The ransom of red chief

Created by katiekinz 

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Simile

"There was a town down there, as flat as a flannel cake..."

Verbal Irony

"There was a town down there, as flat as a flannel cake, and called Summit, of course." pg 580

Inferance

"...hair the color of the cover of a magazine you want to buy when you want to catch a train."

Foreshadow

"But wait till I tell you." pg. 581

Imagery

"Then we had supper; and he filled his mouth full of bacon and bread and gravy, and began to talk.

situational irony

The kidnappers ment to take the boy hostage, but instead the boy took them hostage.

dramatic irony

Bill thinks he has rid himself of the boy, but we know that he is standing right behind Bill

Allusion

Bill asks Sam if he knows who his favorite biblical character is and then he says that it is King Herod.

Situational Irony

The father will make the men pay for taking his son, instead of the man paying to get his son back.

Hyperbole

"None of'em ever was subjected to such supernatural tortures as I have been." pg 590

O. Henry

author

summit

Situational location

alabama

Broad location

past

Broad time

Protagonist

Red Chief

Antagonist

Bill Driscoll and narrorator

static

Red Chief is static/dynamic

dynamic

Bill and narrorator are static/dynamic

exposition

The narrorator explained that they needed 2,000 dollars to pull off a fradulent scheme in Western Illinois.

exposition

They selected their victom, the son of a prominent citizen Ebenezer Dorset.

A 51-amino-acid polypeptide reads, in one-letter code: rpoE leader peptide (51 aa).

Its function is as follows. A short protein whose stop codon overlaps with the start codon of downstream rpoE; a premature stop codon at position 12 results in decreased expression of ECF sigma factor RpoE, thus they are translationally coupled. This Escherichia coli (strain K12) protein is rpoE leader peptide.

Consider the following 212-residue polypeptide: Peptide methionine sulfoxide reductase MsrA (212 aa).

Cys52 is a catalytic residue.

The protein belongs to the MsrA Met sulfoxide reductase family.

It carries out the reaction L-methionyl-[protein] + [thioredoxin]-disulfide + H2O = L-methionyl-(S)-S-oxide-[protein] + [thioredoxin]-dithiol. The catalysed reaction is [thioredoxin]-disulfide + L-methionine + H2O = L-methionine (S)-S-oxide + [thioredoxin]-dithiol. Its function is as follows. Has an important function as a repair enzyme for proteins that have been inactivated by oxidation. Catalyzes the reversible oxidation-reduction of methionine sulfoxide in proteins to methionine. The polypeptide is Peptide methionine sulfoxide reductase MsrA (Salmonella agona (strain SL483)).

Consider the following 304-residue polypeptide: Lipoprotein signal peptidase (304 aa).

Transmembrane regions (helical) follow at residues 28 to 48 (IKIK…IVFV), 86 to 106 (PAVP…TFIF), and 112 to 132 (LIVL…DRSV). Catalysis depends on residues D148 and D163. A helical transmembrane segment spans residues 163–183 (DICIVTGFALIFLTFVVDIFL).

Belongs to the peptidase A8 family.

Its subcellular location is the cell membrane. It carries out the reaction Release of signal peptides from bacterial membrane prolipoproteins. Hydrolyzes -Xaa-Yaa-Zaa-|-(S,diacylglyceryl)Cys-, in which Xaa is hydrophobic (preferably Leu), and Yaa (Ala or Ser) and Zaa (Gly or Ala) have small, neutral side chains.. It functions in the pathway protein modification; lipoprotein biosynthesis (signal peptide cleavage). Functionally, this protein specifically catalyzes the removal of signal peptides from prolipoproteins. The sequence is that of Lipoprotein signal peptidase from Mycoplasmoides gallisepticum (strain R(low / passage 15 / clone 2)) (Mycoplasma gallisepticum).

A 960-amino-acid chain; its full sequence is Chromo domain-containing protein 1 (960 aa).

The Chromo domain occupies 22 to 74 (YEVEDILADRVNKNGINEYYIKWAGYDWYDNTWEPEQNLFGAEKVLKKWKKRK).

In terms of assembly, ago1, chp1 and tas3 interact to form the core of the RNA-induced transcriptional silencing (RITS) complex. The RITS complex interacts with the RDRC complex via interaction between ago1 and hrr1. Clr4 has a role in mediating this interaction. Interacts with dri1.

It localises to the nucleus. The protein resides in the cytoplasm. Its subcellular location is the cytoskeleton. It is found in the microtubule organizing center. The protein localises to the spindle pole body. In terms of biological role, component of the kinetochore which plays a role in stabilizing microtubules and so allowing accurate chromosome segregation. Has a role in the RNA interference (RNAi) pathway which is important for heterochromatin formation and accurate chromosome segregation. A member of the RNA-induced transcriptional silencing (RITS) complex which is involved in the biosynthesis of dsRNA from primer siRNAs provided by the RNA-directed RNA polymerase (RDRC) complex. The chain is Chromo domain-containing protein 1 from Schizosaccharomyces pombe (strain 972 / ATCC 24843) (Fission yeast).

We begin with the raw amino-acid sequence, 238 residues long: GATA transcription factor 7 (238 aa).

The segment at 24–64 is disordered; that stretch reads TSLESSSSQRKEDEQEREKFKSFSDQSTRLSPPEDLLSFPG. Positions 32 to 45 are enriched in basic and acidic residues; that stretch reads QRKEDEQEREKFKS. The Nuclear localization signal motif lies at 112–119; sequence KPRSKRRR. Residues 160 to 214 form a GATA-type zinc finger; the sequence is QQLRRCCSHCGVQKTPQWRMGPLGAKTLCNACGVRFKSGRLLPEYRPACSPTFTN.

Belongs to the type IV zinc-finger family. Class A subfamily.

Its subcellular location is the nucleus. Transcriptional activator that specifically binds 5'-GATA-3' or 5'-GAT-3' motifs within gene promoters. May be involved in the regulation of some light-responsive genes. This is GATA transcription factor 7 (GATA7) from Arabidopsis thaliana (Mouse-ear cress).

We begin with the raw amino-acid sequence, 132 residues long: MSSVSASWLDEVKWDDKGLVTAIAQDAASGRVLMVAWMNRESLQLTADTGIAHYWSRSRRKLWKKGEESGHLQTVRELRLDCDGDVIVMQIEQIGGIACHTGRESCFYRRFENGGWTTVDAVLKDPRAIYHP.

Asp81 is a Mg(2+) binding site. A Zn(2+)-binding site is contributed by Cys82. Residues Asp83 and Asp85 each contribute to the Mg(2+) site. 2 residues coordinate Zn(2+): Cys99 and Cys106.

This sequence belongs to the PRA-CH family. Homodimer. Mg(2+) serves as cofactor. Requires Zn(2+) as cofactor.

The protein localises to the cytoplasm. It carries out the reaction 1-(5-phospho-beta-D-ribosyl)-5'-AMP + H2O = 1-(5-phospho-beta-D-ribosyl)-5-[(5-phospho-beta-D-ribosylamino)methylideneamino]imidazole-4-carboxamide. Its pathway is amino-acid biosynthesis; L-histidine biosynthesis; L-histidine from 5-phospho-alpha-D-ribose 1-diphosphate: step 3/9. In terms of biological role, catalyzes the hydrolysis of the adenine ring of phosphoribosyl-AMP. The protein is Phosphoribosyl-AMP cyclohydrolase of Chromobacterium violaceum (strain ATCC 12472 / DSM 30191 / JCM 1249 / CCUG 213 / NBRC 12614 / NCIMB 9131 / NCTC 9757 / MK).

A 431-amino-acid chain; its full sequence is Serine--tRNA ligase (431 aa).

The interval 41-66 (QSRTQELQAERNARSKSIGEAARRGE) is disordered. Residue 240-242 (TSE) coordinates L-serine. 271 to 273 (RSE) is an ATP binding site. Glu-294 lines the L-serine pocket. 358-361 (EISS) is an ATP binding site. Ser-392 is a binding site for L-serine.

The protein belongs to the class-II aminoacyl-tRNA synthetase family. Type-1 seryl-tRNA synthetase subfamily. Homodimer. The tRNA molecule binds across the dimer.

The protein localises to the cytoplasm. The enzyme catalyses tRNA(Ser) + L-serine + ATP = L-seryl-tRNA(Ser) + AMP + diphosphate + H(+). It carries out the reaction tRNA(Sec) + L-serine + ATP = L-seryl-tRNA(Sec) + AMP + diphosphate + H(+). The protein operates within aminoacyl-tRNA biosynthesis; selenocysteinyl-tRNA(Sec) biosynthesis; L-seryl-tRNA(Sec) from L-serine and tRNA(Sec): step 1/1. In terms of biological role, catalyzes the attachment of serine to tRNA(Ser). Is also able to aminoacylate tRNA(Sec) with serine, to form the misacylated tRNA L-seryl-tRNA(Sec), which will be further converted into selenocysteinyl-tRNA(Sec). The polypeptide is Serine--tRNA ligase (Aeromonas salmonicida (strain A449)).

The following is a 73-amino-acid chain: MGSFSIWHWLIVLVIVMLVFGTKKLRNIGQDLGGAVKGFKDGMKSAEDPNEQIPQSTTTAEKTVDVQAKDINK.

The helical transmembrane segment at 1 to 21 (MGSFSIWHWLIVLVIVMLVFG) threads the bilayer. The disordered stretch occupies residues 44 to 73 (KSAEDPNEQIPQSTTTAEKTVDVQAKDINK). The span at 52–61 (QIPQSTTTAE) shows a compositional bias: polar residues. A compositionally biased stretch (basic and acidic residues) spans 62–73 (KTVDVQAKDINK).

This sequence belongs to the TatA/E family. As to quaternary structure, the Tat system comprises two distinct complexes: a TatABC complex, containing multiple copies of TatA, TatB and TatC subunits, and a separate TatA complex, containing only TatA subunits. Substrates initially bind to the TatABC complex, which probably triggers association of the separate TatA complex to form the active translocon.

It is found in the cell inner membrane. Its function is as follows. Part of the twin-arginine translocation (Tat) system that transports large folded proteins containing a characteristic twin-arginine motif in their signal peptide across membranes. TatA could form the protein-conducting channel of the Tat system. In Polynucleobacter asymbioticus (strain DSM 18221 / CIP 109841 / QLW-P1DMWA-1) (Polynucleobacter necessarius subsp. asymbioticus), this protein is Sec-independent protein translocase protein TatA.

initial incident

Bill and the nararator capture Dorset's son.

rising action

Dorset's son declairs himself Red Chief.

rising action

Rising actionBill and Sam (the narrorator) write the ransom note to Ebenezer Dorset

rising action

Bill voices his annoyance of the boy.

Climax

the father suggests that they return his son and pay him two hundred and fifty dollars. In return he will take his son of their hands. In this section the kidnappers are forced to accept the offer and return Johnny (Red Chief) home and pay the ransom to the father.

Denouement

They return the boy, pay Dorset and run away.

Point of view

First person

silly

The overall mood of the story was...

humorous

The overall tone of the story was...

Direct characterization

Characterization: "The kid was a boy of ten, with bas-relief freckles and hair the color of a magazine you would but at the newsstand when you want to catch a train."

characters words

Characterization: "I was nine last birthday. I hate to go to school. Rats ate up sixteen of Jimmy Talbots's aunt's speckled hen's eggs... Do Oxen make any noise? Why are oranges round? Have you got beds to sleep on in this cave?"

characters actions

Characterization: I went out and caught that boy and shook him until his frechles rattled.

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